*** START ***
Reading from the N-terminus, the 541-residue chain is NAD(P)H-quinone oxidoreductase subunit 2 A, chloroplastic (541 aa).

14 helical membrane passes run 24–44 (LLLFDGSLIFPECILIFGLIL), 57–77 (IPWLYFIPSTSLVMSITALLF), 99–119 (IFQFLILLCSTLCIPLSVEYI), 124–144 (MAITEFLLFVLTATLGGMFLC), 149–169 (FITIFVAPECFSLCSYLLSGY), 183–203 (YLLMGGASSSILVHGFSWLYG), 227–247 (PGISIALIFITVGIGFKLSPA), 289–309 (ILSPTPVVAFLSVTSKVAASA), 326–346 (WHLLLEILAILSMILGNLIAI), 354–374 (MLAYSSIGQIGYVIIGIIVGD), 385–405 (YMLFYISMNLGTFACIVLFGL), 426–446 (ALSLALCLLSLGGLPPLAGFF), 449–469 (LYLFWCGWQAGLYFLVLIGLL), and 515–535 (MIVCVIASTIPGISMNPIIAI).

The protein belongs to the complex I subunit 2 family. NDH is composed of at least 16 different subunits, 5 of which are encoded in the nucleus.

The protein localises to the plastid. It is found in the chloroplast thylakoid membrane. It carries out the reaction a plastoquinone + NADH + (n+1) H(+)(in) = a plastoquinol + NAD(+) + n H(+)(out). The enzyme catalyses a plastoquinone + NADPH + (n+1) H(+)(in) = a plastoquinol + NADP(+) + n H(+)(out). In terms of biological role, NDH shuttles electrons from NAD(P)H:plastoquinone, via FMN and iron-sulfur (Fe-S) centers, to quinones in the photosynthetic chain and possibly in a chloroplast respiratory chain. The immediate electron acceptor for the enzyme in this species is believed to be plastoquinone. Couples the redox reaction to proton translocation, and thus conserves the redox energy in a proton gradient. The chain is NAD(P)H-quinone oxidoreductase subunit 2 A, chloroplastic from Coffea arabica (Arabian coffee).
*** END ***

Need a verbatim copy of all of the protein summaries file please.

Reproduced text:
Reading from the N-terminus, the 541-residue chain is NAD(P)H-quinone oxidoreductase subunit 2 A, chloroplastic (541 aa).

14 helical membrane passes run 24–44 (LLLFDGSLIFPECILIFGLIL), 57–77 (IPWLYFIPSTSLVMSITALLF), 99–119 (IFQFLILLCSTLCIPLSVEYI), 124–144 (MAITEFLLFVLTATLGGMFLC), 149–169 (FITIFVAPECFSLCSYLLSGY), 183–203 (YLLMGGASSSILVHGFSWLYG), 227–247 (PGISIALIFITVGIGFKLSPA), 289–309 (ILSPTPVVAFLSVTSKVAASA), 326–346 (WHLLLEILAILSMILGNLIAI), 354–374 (MLAYSSIGQIGYVIIGIIVGD), 385–405 (YMLFYISMNLGTFACIVLFGL), 426–446 (ALSLALCLLSLGGLPPLAGFF), 449–469 (LYLFWCGWQAGLYFLVLIGLL), and 515–535 (MIVCVIASTIPGISMNPIIAI).

The protein belongs to the complex I subunit 2 family. NDH is composed of at least 16 different subunits, 5 of which are encoded in the nucleus.

The protein localises to the plastid. It is found in the chloroplast thylakoid membrane. It carries out the reaction a plastoquinone + NADH + (n+1) H(+)(in) = a plastoquinol + NAD(+) + n H(+)(out). The enzyme catalyses a plastoquinone + NADPH + (n+1) H(+)(in) = a plastoquinol + NADP(+) + n H(+)(out). In terms of biological role, NDH shuttles electrons from NAD(P)H:plastoquinone, via FMN and iron-sulfur (Fe-S) centers, to quinones in the photosynthetic chain and possibly in a chloroplast respiratory chain. The immediate electron acceptor for the enzyme in this species is believed to be plastoquinone. Couples the redox reaction to proton translocation, and thus conserves the redox energy in a proton gradient. The chain is NAD(P)H-quinone oxidoreductase subunit 2 A, chloroplastic from Coffea arabica (Arabian coffee).